Bryan Kohberger

Police made two stops of an Idaho murder suspect while travelling across the country.

While returning to Pennsylvania last month, a guy who had been detained in connection with the killings of four University of Idaho students had two run-ins with the law in Indiana.

During a nine-minute period in December, Indiana State Police and the Hancock County Sheriff’s Office reported that 28-year-old Bryan Christopher Kohberger was stopped twice on I-70.
For either traffic stop, no ticket was issued to him.

Jason LaBar, Kohberger’s attorney, told CNN that his client had been pulled over twice in Indiana: once for speeding and once for following another vehicle too closely.

For the holidays, Kohberger and his father were travelling 2,500 miles from Washington state to Pennsylvania.

The Hancock County Sheriff’s Office confirmed that Kohberger was stopped by a deputy on December 15 at about 10:41 a.m. for following too closely.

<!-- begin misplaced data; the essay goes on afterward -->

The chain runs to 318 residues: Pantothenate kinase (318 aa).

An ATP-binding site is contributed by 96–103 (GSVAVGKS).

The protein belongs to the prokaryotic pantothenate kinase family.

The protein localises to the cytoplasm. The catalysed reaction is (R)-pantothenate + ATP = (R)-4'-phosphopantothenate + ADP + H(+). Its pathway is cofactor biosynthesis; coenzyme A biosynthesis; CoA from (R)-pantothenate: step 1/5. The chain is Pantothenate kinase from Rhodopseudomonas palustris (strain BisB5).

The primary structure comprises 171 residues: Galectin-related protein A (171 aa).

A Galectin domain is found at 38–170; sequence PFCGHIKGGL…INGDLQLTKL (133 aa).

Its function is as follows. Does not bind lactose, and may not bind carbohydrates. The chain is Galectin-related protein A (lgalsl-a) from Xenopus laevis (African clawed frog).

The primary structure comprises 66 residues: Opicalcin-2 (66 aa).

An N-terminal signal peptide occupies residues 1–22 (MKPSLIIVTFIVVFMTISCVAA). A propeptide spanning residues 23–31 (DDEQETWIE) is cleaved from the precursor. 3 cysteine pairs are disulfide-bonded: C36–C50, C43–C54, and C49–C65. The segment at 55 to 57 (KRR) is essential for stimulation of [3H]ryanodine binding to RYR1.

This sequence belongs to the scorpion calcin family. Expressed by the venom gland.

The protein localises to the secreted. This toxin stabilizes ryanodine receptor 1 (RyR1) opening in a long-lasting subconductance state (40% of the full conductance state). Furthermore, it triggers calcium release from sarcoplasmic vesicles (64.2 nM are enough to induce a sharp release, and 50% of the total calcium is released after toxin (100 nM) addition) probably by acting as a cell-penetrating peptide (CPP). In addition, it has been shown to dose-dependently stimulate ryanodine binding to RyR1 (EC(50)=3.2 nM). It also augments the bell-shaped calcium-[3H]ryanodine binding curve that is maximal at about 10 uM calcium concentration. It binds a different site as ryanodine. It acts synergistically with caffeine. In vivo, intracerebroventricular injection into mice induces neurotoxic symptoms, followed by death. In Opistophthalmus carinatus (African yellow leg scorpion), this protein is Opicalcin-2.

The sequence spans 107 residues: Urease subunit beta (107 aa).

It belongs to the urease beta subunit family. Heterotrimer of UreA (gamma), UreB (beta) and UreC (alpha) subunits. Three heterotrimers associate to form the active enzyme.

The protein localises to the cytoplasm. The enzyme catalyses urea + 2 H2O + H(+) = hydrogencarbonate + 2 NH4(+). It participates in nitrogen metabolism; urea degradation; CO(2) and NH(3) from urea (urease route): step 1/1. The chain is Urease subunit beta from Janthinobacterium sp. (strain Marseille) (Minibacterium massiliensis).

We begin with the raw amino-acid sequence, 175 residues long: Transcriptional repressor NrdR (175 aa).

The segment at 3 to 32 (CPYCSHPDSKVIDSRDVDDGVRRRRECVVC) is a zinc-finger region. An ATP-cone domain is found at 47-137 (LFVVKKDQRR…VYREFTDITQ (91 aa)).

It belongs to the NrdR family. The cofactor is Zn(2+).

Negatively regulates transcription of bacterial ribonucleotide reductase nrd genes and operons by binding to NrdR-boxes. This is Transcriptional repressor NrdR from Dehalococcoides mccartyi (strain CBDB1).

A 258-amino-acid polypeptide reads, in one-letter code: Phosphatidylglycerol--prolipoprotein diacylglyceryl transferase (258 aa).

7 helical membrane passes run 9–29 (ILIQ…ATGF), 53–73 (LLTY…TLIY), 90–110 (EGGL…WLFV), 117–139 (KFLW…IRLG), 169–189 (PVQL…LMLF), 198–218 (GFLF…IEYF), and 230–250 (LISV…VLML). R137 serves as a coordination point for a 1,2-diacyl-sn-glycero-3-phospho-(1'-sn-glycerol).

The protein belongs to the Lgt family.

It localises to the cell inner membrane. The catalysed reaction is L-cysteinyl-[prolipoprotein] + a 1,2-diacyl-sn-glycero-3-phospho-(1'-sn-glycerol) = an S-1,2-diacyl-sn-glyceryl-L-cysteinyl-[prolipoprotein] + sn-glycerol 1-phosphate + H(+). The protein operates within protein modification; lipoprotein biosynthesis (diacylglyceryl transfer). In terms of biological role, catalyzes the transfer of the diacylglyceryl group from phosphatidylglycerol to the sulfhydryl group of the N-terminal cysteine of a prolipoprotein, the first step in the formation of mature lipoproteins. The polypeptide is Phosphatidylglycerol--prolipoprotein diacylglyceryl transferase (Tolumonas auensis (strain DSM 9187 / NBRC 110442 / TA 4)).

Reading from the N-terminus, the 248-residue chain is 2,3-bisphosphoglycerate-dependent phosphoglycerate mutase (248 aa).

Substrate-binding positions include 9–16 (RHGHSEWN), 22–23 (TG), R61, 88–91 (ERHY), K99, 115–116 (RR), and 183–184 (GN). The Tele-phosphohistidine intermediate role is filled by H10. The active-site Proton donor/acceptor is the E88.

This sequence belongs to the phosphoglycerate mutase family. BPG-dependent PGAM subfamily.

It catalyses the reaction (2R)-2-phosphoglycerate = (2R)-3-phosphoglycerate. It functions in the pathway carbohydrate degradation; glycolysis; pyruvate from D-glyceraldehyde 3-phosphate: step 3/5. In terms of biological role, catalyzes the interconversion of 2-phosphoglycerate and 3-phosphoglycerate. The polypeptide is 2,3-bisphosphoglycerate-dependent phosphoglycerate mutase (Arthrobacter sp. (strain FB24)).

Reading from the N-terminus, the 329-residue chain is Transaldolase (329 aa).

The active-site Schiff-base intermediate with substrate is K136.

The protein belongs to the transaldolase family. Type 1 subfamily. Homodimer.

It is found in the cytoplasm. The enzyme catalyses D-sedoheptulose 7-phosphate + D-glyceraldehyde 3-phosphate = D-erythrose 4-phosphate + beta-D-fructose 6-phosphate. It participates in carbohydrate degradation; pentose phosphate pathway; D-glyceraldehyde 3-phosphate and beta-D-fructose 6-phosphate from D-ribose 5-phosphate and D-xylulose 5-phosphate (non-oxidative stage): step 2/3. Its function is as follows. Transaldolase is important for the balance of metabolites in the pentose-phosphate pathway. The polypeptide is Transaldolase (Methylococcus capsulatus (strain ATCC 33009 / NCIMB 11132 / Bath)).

He received a verbal admonition.

The Indiana State Police then verified that Kohberger was stopped for speeding less than 10 minutes later, at around 10:50 a.m.
After learning Kohberger had been stopped just moments earlier by a Hancock County officer, the trooper “applied his discretion and released the two males with a verbal warning,” according to state police.

According to police assessment of bodycam footage, Kohberger was the driver in both instances, while his father was in the passenger seat.

How police surveillance assisted in apprehending an Idaho murder suspect
Kohberger, Bryan Kohberger was identified by police as the prime suspect in the murders.

In Pennsylvania’s prison, the warden claims that Bryan Kohberger didn’t cause any problems.

Bryan Kohberger’s time in custody in Pennsylvania’s jail was “uneventful,” according to the warden, who refuted claims that the suspected murderer made fun of the jail staff.

According to Warden Garry Haidle of the Monroe County Correctional Facility, Kohlberger, a high-security inmate who is accused of killing four University of Idaho students, was kept there alone on suicide watch.

According to Haidle, “His detention at the Monroe County Correctional Facility was uneventful.”

Since he was imprisoned on Friday morning, “all regular policies and processes have been followed,” the jail chief assured the publication.

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